Keywords: Arg-Gly-Asp; Alpha-melanocyte stimulating hormone hybrid peptide; Melanoma imaging

Dark-induced senescence of barley leaves involves activation of plastid transglutaminases by E. Sobieszczuk-Nowicka; A. Zmienko; A. Samelak-Czajka; M. Łuczak; M. Pietrowska-Borek; R. Iorio; S. Del Duca; M. Figlerowicz; J. Legocka (825-838).
Transglutaminases (E.C. 2.3.2.13) catalyze the post-translational modification of proteins by establishing ε-(γ-glutamyl) lysine isopeptide bonds and by the covalent conjugation of polyamines to endo-glutamyl residues of proteins. In light of the confirmed role of transglutaminases in animal cell apoptosis and only limited information on the role of these enzymes in plant senescence, we decided to investigate the activity of chloroplast transglutaminases (ChlTGases) and the fate of chloroplast-associated polyamines in Hordeum vulgare L. ‘Nagrad’ leaves, where the senescence process was induced by darkness (day 0) and continued until chloroplast degradation (day 12). Using an anti-TGase antibody, we detected on a subcellular level, the ChlTGases that were associated with destacked/degraded thylakoid membranes, and beginning on day 5, were also found in the stroma. Colorimetric and radiometric assays revealed during senescence an increase in ChlTGases enzymatic activity. The MS/MS identification of plastid proteins conjugated with exogenous polyamines had shown that the ChlTGases are engaged in the post-translational modification of proteins involved in photosystem organization, stress response, and oxidation processes. We also computationally identified the cDNA of Hv-Png1-like, a barley homologue of the Arabidopsis AtPng1 gene. Its mRNA level was raised from days 3 to 10, indicating that transcriptional regulation controls the activity of barley ChlTGases. Together, the presented results deepen our knowledge of the mechanisms of the events happened in dark-induced senescence of barley leaves that might be activation of plastid transglutaminases.
Keywords: Chloroplast; Leaf; Hv-Png1-like gene; Polyamines; Senescence; Transglutaminases

Betaine supplementation prevents fatty liver induced by a high-fat diet: effects on one-carbon metabolism by Rafael Deminice; Robin P. da Silva; Simon G. Lamarre; Karen B. Kelly; René L. Jacobs; Margaret E. Brosnan; John T. Brosnan (839-846).
The purpose of this study was to examine the effects of betaine supplementation on the regulation of one-carbon metabolism and liver lipid accumulation induced by a high-fat diet in rats. Rats were fed one of three different liquid diets: control diet, high-fat diet and high-fat diet supplemented with betaine. The control and high-fat liquid diets contained, respectively, 35 and 71 % of energy derived from fat. Betaine supplementation involved the addition of 1 % (g/L) to the diet. After three weeks on the high-fat diet the rats had increased total liver fat concentration, liver triglycerides, liver TBARS and plasma TNF-α. The high-fat diet decreased the hepatic S-adenosylmethionine concentration and the S-adenosylmethionine/S-adenosylhomocysteine ratio compared to the control as well as altering the expression of genes involved in one-carbon metabolism. Betaine supplementation substantially increased the hepatic S-adenosylmethionine concentration (~fourfold) and prevented fatty liver and hepatic injury induced by the high-fat diet. It was accompanied by the normalization of the gene expression of BHMT, GNMT and MGAT, which code for key enzymes of one-carbon metabolism related to liver fat accumulation. In conclusion, the regulation of the expression of MGAT by betaine supplementation provides an additional and novel mechanism by which betaine supplementation regulates lipid metabolism and prevents accumulation of fat in the liver.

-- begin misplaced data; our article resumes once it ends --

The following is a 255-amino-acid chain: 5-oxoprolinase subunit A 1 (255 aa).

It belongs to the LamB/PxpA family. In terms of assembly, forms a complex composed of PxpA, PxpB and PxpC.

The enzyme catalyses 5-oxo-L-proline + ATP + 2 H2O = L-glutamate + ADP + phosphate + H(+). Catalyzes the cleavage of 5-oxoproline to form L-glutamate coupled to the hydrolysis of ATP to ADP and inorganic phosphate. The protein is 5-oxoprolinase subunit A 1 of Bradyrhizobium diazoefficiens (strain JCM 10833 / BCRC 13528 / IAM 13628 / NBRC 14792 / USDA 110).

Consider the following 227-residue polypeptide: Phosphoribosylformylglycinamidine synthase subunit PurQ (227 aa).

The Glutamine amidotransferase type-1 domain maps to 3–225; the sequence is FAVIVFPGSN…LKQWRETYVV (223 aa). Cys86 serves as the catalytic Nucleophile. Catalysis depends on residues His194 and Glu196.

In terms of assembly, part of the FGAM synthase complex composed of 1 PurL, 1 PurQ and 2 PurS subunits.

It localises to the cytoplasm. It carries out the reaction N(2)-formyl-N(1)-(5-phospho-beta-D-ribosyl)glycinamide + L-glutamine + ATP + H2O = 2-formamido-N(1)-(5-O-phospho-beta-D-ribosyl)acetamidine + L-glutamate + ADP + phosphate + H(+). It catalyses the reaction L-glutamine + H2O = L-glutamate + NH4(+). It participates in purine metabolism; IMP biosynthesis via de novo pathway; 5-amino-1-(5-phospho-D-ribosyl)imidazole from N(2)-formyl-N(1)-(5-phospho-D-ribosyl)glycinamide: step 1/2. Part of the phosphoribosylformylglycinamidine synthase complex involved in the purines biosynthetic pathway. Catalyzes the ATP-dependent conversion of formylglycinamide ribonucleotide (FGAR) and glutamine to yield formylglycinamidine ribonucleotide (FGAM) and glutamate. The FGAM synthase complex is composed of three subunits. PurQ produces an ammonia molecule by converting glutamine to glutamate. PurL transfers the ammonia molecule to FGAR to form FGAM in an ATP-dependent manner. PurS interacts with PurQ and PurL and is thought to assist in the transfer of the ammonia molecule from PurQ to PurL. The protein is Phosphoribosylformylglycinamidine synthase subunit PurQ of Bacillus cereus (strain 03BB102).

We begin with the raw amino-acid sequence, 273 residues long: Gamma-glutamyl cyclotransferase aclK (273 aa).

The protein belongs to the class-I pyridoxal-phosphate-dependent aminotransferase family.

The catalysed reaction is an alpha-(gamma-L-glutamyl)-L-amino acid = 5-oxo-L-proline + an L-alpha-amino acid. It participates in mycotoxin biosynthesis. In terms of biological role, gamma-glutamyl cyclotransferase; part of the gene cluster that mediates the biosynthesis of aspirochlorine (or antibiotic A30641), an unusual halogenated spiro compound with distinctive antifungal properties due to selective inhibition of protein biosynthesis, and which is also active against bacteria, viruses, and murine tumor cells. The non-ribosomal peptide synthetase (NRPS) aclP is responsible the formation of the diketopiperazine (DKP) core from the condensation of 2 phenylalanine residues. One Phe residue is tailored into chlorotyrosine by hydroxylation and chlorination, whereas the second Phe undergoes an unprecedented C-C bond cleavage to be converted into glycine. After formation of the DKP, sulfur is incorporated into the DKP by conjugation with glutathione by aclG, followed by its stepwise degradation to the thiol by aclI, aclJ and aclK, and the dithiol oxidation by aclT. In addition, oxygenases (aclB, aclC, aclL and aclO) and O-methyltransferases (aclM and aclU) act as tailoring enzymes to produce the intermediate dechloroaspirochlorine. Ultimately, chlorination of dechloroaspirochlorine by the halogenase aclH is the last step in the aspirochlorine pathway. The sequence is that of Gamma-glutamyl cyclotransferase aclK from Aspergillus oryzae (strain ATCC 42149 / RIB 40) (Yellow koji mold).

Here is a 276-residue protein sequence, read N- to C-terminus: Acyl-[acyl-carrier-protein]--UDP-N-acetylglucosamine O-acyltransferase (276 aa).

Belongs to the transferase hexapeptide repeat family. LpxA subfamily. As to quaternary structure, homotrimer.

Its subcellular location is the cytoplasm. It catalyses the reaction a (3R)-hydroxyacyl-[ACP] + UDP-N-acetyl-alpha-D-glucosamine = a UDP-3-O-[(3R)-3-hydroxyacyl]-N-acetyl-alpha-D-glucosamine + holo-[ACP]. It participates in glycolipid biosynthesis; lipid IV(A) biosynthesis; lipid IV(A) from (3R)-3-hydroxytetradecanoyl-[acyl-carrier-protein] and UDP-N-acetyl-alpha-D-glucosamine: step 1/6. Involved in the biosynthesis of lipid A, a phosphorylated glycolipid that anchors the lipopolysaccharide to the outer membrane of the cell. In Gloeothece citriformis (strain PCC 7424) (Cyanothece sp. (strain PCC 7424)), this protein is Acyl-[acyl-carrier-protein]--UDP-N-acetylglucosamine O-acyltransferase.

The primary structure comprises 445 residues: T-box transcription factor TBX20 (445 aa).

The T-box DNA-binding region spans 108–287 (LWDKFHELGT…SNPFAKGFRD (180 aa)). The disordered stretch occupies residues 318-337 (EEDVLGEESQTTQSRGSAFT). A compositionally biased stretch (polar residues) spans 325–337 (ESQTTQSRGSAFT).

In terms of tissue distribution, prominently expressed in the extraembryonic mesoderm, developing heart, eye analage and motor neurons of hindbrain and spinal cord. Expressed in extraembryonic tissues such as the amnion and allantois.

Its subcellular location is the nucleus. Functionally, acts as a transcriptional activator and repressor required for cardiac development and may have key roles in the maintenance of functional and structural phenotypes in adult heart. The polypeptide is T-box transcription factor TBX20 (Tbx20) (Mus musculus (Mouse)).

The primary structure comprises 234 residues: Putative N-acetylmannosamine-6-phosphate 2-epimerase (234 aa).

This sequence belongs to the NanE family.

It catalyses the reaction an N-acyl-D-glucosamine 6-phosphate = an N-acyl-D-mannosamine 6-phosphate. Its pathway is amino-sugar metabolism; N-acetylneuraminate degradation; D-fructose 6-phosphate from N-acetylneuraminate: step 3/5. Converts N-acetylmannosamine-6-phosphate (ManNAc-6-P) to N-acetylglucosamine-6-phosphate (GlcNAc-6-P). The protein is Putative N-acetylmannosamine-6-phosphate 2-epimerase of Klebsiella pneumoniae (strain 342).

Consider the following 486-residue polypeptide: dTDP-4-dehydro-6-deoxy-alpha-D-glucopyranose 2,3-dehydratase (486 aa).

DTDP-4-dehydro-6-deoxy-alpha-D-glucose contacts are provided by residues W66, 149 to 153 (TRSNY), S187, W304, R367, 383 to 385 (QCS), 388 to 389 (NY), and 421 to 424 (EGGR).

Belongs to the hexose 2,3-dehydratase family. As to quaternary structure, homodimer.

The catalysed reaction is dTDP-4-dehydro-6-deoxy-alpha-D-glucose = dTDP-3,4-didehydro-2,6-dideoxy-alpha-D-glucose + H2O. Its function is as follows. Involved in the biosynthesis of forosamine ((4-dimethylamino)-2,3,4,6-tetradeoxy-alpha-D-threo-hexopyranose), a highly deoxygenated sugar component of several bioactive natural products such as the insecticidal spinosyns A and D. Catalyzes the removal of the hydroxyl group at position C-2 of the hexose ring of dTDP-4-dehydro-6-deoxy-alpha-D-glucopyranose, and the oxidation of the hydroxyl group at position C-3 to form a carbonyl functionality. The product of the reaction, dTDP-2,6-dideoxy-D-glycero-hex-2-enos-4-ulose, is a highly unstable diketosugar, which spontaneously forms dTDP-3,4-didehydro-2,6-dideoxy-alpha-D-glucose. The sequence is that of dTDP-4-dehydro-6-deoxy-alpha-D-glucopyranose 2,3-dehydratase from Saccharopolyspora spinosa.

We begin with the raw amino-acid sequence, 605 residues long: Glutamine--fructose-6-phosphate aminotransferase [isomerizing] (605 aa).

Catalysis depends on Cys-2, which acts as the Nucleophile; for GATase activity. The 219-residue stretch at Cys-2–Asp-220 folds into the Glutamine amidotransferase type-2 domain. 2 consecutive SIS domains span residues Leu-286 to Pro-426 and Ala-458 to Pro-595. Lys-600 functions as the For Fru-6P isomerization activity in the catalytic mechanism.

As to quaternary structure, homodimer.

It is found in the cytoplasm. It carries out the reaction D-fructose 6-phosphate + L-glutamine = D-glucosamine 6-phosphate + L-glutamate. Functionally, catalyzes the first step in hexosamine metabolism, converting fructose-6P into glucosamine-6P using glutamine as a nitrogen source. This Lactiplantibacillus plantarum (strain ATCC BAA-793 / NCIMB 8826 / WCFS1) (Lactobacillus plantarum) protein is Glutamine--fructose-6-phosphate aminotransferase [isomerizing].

Keywords: Betaine; Liver; High-fat diet; S-adenosylmethionine

Protein deficiency has been observed as a leading cause of malnutrition and child death in the tropics. The current study evaluated the protein quality of 49 important breadfruit cultivars (41 Artocarpus altilis and 8 hybrids of A. altilis × A. mariannensis). While significant differences were found between cultivars, all varieties contained a full spectrum of the essential amino acids and are especially rich in phenylalanine, leucine, isoleucine, and valine. The cultivar Ma’afala contained significantly higher total essential amino acid content than other varieties and higher-quality protein than staples such as corn, wheat, rice, soybean, potato, and pea.
Keywords: Breadfruit; Artocarpus altilis ; Protein quality; Essential amino acids